Years of obstruction of aid to the Nuba Mountains region of Sudan by the Sudanese government and armed opposition is endangering women and girls' lives, Human Rights Watch (HRW) has warned.

The six-year-long conflict in the Southern Kordofan and Blue Nile states, also referred to as the Third Sudanese Civil War, pits the Sudanese government and the rebel Sudan People's Liberation Army-North (SPLA–N). Both parties have obstructed impartial humanitarian aid to the area.

Sudanese government airstrikes in and around several health facilities in mid-2014 have shut down two major facilities which provide emergency obstetric care and contraception.

There are currently only five doctors for as many as 900,000 people. It can take up to two days for many people to reach the only two functioning hospitals in Heiban county, which are often made entirely inaccessible by active front lines. There are no ambulances.

These restrictions have had far-reaching effects on most women and girls living in the rebel-held Nuba Mountains, who lack access to reproductive health care such as contraception, prenatal care, skilled health providers during delivery, and emergency obstetric care.

"When women and girls face complications during labour, they sometimes only reach care after many hours of travel by motorcycle, carried between two men, or transported on beds," HRW found. Amid largely unavailable family planning, local authorities also warned that cases of sexually transmitted infections, such as syphilis, Hepatitis B and gonorrhoea, are on the rise.

"Women and girls in the Nuba Mountains are suffering and dying from years without access to life-saving humanitarian aid," Skye Wheeler, a women's rights emergencies researcher at HRW, said.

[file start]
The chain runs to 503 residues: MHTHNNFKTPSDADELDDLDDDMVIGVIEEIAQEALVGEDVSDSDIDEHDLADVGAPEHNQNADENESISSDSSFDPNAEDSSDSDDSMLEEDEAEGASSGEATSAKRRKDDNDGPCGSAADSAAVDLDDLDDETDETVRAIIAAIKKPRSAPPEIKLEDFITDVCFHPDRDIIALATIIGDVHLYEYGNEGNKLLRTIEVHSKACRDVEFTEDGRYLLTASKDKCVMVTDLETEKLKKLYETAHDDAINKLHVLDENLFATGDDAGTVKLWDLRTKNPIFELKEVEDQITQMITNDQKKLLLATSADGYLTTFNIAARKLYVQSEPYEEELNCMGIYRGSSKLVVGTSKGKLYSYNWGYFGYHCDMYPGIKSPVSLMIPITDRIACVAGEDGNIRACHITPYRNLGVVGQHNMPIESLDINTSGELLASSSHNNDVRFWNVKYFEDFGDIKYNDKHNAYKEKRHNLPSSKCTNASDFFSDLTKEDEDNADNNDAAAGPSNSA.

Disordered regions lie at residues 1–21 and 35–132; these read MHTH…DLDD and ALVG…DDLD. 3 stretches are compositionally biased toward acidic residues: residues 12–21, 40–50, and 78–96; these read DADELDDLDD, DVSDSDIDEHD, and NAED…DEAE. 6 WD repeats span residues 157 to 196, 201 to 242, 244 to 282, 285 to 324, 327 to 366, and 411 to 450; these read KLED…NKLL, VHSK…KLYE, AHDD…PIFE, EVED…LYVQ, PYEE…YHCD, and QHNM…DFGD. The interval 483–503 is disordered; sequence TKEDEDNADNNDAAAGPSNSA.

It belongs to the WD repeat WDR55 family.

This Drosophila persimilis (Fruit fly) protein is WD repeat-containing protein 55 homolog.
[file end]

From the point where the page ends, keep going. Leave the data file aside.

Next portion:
South Kordofan, Sudan
A child, whose family fled aerial bombardment by the Sudanese air force, cries in a cave shelter in Tess village in the rebel-held territory of the Nuba Mountains in South Kordofan in May 2012 REUTERS/Goran Tomasevic

There is little information available regarding maternal mortality, which HRW believes is "high". The most recent statistic – from 2006 – showed Southern Kordofan's maternal mortality rate was 503 per 100,000 live births, compared with 91 in conflict-free Northern state.

Local officials told HRW some 350 women died in 2016, most of them suspected of being pregnant. Health workers have said most women who die in pregnancy and childbirth, do so at home, far from help.

The Sudanese government has eased access restrictions in some parts of the country – a condition to the United States government agreeing to lift economic sanctions earlier this year. However, neither warring parties have agreed on conditions for allowing aid into rebel-held areas in Southern Kordofan and Blue Nile states.

"The Sudanese government and armed opposition need to put the people first, and should immediately smooth the way for impartial and independent aid agencies to reach the area," Wheeler said, urging the UN and others to consider individual sanctions against commanders or leaders responsible for blatant obstruction of aid, in violation of international humanitarian law.

The long-neglected crisis has pushed more than 200,000 people into refugee camps in neighbouring South Sudan and displaced hundreds of thousands more within Sudan.